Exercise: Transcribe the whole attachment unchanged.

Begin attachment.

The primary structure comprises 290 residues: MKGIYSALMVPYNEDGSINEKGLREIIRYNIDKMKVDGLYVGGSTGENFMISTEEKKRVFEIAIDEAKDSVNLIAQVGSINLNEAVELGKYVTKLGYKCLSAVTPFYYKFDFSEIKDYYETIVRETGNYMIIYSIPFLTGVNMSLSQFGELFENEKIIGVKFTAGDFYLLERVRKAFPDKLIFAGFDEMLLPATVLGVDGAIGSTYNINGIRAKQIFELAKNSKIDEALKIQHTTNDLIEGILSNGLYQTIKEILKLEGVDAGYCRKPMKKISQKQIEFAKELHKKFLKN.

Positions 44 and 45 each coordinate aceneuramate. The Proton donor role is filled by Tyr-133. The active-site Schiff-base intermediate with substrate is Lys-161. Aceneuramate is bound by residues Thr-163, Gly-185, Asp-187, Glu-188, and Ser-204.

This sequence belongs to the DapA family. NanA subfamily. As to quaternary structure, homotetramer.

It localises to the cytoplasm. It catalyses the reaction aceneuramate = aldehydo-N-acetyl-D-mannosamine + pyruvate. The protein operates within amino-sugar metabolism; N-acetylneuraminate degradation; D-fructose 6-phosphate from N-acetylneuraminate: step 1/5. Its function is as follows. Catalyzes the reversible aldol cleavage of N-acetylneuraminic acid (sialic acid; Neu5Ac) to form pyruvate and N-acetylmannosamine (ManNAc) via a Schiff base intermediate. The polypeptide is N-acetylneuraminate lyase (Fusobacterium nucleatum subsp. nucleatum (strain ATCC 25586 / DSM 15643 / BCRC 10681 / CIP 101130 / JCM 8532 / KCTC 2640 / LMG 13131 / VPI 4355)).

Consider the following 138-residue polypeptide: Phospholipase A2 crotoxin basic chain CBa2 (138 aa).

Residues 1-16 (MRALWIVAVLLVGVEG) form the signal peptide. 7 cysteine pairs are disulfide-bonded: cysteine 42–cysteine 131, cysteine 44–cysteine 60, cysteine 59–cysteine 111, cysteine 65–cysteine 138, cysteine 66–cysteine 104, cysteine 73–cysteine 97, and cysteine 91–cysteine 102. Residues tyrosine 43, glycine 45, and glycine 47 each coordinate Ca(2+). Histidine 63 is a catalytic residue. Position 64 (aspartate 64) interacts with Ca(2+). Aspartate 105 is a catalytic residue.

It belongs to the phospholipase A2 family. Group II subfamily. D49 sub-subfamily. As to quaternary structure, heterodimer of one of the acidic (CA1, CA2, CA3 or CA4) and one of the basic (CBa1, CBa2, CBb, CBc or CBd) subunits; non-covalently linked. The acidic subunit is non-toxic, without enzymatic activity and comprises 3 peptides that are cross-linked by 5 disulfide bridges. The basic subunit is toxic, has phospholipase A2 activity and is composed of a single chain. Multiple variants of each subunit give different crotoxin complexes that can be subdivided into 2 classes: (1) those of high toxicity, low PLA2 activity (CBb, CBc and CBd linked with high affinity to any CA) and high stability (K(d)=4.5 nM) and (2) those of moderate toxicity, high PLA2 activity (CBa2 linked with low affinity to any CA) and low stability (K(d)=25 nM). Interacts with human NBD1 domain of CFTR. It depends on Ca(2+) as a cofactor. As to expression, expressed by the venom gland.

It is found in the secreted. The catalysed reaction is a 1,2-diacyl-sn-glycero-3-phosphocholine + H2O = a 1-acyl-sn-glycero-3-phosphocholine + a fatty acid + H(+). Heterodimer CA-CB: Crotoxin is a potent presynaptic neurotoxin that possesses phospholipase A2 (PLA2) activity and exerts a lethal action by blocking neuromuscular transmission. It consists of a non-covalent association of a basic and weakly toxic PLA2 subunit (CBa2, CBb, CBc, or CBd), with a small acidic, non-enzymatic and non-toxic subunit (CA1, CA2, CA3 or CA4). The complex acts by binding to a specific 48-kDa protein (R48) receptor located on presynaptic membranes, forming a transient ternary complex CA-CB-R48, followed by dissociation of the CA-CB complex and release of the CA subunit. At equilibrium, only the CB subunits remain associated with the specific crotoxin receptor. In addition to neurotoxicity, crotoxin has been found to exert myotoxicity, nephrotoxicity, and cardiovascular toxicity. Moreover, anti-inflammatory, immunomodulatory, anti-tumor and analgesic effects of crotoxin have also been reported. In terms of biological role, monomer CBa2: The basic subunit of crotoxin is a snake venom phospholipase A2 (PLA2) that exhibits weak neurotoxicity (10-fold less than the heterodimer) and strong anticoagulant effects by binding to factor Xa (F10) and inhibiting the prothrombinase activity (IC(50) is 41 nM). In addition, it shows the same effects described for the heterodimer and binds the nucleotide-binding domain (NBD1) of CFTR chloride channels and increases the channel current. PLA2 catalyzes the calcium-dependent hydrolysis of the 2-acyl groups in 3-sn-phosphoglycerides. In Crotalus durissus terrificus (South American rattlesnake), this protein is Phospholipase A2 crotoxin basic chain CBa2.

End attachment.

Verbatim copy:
The primary structure comprises 290 residues: MKGIYSALMVPYNEDGSINEKGLREIIRYNIDKMKVDGLYVGGSTGENFMISTEEKKRVFEIAIDEAKDSVNLIAQVGSINLNEAVELGKYVTKLGYKCLSAVTPFYYKFDFSEIKDYYETIVRETGNYMIIYSIPFLTGVNMSLSQFGELFENEKIIGVKFTAGDFYLLERVRKAFPDKLIFAGFDEMLLPATVLGVDGAIGSTYNINGIRAKQIFELAKNSKIDEALKIQHTTNDLIEGILSNGLYQTIKEILKLEGVDAGYCRKPMKKISQKQIEFAKELHKKFLKN.

Positions 44 and 45 each coordinate aceneuramate. The Proton donor role is filled by Tyr-133. The active-site Schiff-base intermediate with substrate is Lys-161. Aceneuramate is bound by residues Thr-163, Gly-185, Asp-187, Glu-188, and Ser-204.

This sequence belongs to the DapA family. NanA subfamily. As to quaternary structure, homotetramer.

It localises to the cytoplasm. It catalyses the reaction aceneuramate = aldehydo-N-acetyl-D-mannosamine + pyruvate. The protein operates within amino-sugar metabolism; N-acetylneuraminate degradation; D-fructose 6-phosphate from N-acetylneuraminate: step 1/5. Its function is as follows. Catalyzes the reversible aldol cleavage of N-acetylneuraminic acid (sialic acid; Neu5Ac) to form pyruvate and N-acetylmannosamine (ManNAc) via a Schiff base intermediate. The polypeptide is N-acetylneuraminate lyase (Fusobacterium nucleatum subsp. nucleatum (strain ATCC 25586 / DSM 15643 / BCRC 10681 / CIP 101130 / JCM 8532 / KCTC 2640 / LMG 13131 / VPI 4355)).

Consider the following 138-residue polypeptide: Phospholipase A2 crotoxin basic chain CBa2 (138 aa).

Residues 1-16 (MRALWIVAVLLVGVEG) form the signal peptide. 7 cysteine pairs are disulfide-bonded: cysteine 42–cysteine 131, cysteine 44–cysteine 60, cysteine 59–cysteine 111, cysteine 65–cysteine 138, cysteine 66–cysteine 104, cysteine 73–cysteine 97, and cysteine 91–cysteine 102. Residues tyrosine 43, glycine 45, and glycine 47 each coordinate Ca(2+). Histidine 63 is a catalytic residue. Position 64 (aspartate 64) interacts with Ca(2+). Aspartate 105 is a catalytic residue.

It belongs to the phospholipase A2 family. Group II subfamily. D49 sub-subfamily. As to quaternary structure, heterodimer of one of the acidic (CA1, CA2, CA3 or CA4) and one of the basic (CBa1, CBa2, CBb, CBc or CBd) subunits; non-covalently linked. The acidic subunit is non-toxic, without enzymatic activity and comprises 3 peptides that are cross-linked by 5 disulfide bridges. The basic subunit is toxic, has phospholipase A2 activity and is composed of a single chain. Multiple variants of each subunit give different crotoxin complexes that can be subdivided into 2 classes: (1) those of high toxicity, low PLA2 activity (CBb, CBc and CBd linked with high affinity to any CA) and high stability (K(d)=4.5 nM) and (2) those of moderate toxicity, high PLA2 activity (CBa2 linked with low affinity to any CA) and low stability (K(d)=25 nM). Interacts with human NBD1 domain of CFTR. It depends on Ca(2+) as a cofactor. As to expression, expressed by the venom gland.

It is found in the secreted. The catalysed reaction is a 1,2-diacyl-sn-glycero-3-phosphocholine + H2O = a 1-acyl-sn-glycero-3-phosphocholine + a fatty acid + H(+). Heterodimer CA-CB: Crotoxin is a potent presynaptic neurotoxin that possesses phospholipase A2 (PLA2) activity and exerts a lethal action by blocking neuromuscular transmission. It consists of a non-covalent association of a basic and weakly toxic PLA2 subunit (CBa2, CBb, CBc, or CBd), with a small acidic, non-enzymatic and non-toxic subunit (CA1, CA2, CA3 or CA4). The complex acts by binding to a specific 48-kDa protein (R48) receptor located on presynaptic membranes, forming a transient ternary complex CA-CB-R48, followed by dissociation of the CA-CB complex and release of the CA subunit. At equilibrium, only the CB subunits remain associated with the specific crotoxin receptor. In addition to neurotoxicity, crotoxin has been found to exert myotoxicity, nephrotoxicity, and cardiovascular toxicity. Moreover, anti-inflammatory, immunomodulatory, anti-tumor and analgesic effects of crotoxin have also been reported. In terms of biological role, monomer CBa2: The basic subunit of crotoxin is a snake venom phospholipase A2 (PLA2) that exhibits weak neurotoxicity (10-fold less than the heterodimer) and strong anticoagulant effects by binding to factor Xa (F10) and inhibiting the prothrombinase activity (IC(50) is 41 nM). In addition, it shows the same effects described for the heterodimer and binds the nucleotide-binding domain (NBD1) of CFTR chloride channels and increases the channel current. PLA2 catalyzes the calcium-dependent hydrolysis of the 2-acyl groups in 3-sn-phosphoglycerides. In Crotalus durissus terrificus (South American rattlesnake), this protein is Phospholipase A2 crotoxin basic chain CBa2.